Patience, my friend; patience...

    Thanks Carlo - I have no prior lemongrass growing experience, and wasn't sure what to expect... now that I know that it grows slowly, I don't feel like I'm doing anything wrong! I have an extra metal halide plant light that I use for my citrus trees (which are doing great in a manhattan apt. by the way) - so maybe I'll use it for the lemongrass to get it started and see what happens... maybe I can trick it into thinking it's summer... :raz:

    edit - one of the reasons I was a bit worried is that my seeds were pretty old - past the expiration date... but I got 3 out of 15 seeds sprouting (and one that looks like it could be a weed, but it's also growing really slowly - but the leaves are a totally different shape) so I guess I was worried that the old seeds may have stunted the plant's growth...

  14. I have both lemongrass AND kaffir lime in the backyard.  Lemongrass is scented primarily by citral, while kaffir lime is mostly citronellal.  So they're similar, but profoundly different odors.  It may seem a subtle difference, but if you smelled fresh samples of both items, the differences would leap out at you.

    hey HungryC - I've been trying to grow lemongrass in a sunny windowsill in a NYC apartment, but I'm having a bit of a problem... I planted from seed, and have a few that have sprouted... but it's been weeks, and they're still only 3" tall and look like a single blade of grass... how long does it usually take to grow? Any ideas why mine are growing so slowly? Thanks!

    edited for stupidity...

  15. There are a lot of ways to go about making a stock from or with shrimp shells. Me, I'm largely in alignment with KennethT on making essentially a shellfish stock like one would use as the base for a classic bisque. In other words, a very rich, reddish stock that can stand up to cream and such. I prefer to use butter as the fat for "roasting" the shells but I doubt that claim would survive a blind taste test. I also think (and think this claim would survive blind tasting) shrimp stock is much better if you're working with head-on shrimp. Indeed, if you're not working with heads, it's probably sensible to throw in some other crustacean shells (lobster, crab -- whatever you've been, we hope, collecting in the freezer) and make more of a general shellfish stock. Unless you're specifically saucing a shrimp dish, in which case there's a specific argument for an all-shrimp stock, the mixed shellfish stock will pack more flavor. Another thing that can be done, ala Peterson, to punch up the flavor of a shrimp stock while preserving a clear shrimp flavor is to use fish stock as the liquid.

    Butter? Interesting... is it clarified butter or whole butter? I'd imagine the whole butter would burn... but I definitely agree that it's a totally different ballgame with heads-on shrimp... much more flavor... sometimes, if I don't have the heads, I'll throw in a small handful of chopped up shrimp with the shells to try to boost the flavor a bit...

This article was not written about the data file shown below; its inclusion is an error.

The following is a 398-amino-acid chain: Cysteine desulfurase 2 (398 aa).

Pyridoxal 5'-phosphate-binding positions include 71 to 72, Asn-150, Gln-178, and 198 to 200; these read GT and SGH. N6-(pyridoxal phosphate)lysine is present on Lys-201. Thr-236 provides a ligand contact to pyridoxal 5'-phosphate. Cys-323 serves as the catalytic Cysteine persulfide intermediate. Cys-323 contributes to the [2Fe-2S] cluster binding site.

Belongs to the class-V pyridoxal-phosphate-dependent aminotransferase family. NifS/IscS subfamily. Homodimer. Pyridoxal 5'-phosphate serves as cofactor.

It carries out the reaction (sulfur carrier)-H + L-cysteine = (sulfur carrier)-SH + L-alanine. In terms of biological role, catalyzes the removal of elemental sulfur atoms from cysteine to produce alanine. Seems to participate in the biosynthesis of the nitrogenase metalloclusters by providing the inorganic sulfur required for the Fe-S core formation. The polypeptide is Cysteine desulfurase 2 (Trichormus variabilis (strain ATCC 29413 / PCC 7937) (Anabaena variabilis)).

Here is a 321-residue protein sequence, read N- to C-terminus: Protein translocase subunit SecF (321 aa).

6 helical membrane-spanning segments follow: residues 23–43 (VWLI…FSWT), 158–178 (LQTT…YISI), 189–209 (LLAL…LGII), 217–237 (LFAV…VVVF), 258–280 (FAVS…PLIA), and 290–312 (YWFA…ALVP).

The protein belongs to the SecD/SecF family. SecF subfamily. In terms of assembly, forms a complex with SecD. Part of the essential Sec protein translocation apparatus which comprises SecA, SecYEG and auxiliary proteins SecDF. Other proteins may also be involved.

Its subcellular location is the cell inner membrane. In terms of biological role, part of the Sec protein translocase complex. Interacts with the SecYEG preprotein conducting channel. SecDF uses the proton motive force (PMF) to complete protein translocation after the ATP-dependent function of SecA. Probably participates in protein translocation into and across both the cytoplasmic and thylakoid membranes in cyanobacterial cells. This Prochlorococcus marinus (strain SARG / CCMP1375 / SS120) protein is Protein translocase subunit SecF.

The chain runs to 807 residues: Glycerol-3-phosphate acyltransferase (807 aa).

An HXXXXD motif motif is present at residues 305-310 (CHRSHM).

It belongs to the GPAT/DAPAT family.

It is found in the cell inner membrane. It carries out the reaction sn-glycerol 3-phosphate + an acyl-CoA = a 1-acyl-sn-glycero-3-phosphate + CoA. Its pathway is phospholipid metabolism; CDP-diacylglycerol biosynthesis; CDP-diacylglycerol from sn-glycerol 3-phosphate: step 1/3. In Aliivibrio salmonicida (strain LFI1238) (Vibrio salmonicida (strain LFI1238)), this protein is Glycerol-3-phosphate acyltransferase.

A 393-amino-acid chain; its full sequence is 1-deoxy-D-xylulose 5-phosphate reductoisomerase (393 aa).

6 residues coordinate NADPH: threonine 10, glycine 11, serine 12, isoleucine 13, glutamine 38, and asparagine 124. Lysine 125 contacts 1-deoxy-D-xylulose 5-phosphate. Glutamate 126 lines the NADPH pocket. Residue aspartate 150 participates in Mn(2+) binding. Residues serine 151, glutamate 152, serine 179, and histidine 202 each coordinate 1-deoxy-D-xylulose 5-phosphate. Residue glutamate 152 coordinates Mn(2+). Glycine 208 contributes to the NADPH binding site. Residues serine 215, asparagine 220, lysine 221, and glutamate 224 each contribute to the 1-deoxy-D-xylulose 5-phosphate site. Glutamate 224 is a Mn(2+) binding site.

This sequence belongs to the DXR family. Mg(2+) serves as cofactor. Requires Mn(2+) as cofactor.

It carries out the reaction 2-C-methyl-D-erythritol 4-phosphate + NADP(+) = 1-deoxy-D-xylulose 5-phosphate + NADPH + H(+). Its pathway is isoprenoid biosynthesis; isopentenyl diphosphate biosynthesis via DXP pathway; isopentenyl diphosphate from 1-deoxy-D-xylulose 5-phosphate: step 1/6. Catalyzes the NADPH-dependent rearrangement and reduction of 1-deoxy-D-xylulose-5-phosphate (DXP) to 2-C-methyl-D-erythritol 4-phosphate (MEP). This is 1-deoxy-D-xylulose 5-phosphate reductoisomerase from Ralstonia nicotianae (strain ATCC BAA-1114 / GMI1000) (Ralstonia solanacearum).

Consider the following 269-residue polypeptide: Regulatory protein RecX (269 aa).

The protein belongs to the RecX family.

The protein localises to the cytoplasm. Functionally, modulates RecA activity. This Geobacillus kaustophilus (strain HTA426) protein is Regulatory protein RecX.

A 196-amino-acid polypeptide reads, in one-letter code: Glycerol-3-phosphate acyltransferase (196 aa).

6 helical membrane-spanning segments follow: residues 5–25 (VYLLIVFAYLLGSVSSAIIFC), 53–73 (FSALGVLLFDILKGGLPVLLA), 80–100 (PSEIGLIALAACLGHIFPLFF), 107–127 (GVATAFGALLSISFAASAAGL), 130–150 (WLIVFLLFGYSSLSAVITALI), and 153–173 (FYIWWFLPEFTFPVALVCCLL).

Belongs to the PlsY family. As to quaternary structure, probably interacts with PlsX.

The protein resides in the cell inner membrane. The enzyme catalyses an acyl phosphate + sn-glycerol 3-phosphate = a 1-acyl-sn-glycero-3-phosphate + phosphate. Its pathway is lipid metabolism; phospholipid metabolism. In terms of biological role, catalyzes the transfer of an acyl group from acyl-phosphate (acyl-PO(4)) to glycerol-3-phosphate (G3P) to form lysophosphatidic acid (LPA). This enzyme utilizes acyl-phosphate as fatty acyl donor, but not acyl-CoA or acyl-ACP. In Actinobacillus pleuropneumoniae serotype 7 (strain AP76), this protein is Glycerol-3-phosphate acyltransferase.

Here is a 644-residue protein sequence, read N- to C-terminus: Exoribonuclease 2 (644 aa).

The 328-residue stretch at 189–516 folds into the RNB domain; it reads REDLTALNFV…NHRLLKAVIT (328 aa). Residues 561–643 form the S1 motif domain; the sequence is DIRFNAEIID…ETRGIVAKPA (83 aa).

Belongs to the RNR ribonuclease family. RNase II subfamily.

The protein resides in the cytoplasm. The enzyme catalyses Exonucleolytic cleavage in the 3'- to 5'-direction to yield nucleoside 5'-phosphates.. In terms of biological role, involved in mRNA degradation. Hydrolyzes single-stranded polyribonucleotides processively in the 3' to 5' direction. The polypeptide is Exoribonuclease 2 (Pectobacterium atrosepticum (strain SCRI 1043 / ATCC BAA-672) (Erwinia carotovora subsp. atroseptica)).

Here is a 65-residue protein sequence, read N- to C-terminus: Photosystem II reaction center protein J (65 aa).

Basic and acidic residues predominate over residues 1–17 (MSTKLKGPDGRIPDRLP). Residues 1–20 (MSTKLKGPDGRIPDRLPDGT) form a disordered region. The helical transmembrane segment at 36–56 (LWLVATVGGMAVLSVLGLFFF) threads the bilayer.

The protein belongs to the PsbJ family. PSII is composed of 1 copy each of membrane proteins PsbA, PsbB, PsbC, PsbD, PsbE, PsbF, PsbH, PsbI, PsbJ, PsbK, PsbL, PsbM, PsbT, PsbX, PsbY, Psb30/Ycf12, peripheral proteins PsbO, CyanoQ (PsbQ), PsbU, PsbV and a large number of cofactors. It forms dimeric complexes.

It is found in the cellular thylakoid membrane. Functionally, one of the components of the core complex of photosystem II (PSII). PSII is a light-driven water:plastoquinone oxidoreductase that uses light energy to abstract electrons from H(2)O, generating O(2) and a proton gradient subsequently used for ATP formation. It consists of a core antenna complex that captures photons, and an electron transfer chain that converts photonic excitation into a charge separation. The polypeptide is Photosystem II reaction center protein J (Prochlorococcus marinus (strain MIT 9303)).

16. Enough, enough!  Enough teasing!  It's CRUEL, SO, cruel!

    I have a five pound frozen block of shrimp, headless, about 16 to the pound, shell on, raw, in the freezer; you regale me with fantastic images of awesome flavors from shrimp stock; and then -- cruel, so CRUEL -- you DON'T tell me how to make shrimp stock!

    Gee, my shrimp cooking just goes back to my parents where they took a big pot of boiling water, tossed in pickling spice and vinegar, cooked the shrimp, and then discarded the stock!

    So, two big, HUGE questions:

    (1) How to cook the shrimp and get a stock from the cooking?

    (2) What to do with the resulting shrimp and stock?

    Cream?  I like cream!  I have two one quart boxes of heavy cream in the refrigerator; they are old, but a dairy store is not far away.  Also, have plenty of milk and butter.

    Chardonnay?  I have big bottles of the stuff, available to add to stock, if helpful.

    Have lots of yellow globe onions, some fresh chives in the herb garden, lots of fresh garlic, lots of dried herbs, can get some carrots, celery, shallots, etc.

    But I'm lacking information!

    It's sad, really sad:  Dinner tonight was two cold pieces of cod fish breaded and deep fried -- a WEEK ago!  -- with spicy cocktail sauce, when I could have had something terrific with shrimp, shrimp stock, heavy cream, chives, etc.  I even have some Meursault I could wash it all down with!  Or beer.

    How could you be SO CRUEL!!!!?????

    HELP!  Save a poor, suffering eG reader!

    If I were to improvise, then I might:

    Let the shrimp thaw.  Peel the shrimp.  Set the shrimp aside in the refrigerator.  Put the shells and legs in a pot, add shallots, garlic, thyme (my herb garden has plenty), a bay leaf, some dried parsley, liquid from some canned sliced mushrooms, cover with Chardonnay, simmer, strain, and call the result a stock.

    Then, gently poach the shrimp in the stock and set aside.

    Reduce the stock, combine with white roux to make a shrimp stock 'volute', add hot milk, whip, add egg yolks and heavy cream, test for salt and pepper, add soft butter, warm the shrimp in microwave, pour over the sauce, sit down to a good movie with the Meursault and a pretty woman?

    For proportions, I have an old recipe I can post.

    Is this what I'm supposed to do?

    I know a lot of recipes don't do this, but I like to do my shrimp stock sort of like a lobster stock... so to me, the key to a good shrimp stock is to caramelize the shells well... using pretty high heat and a heavy pot, I add a little bit of canola oil and then fry the shells/legs until they're bright red, moving around quickly so they don't burn. Also, make sure you don't crowd your pot, otherwise you'll be steaming more than frying. I then add a little bit of tomato paste and fry that as well... then I turn down the heat and add mirepoix plus sachet of bay leaf, dried thyme, cracked peppercorns, and a few parsley stems.. I'm not a huge fan of the dried parsley - I think it has a weird flavor... cook until the veggies are soft, then cover with cold water and simmer for about a half hour, skimming any impurities that may come up... strain and cool...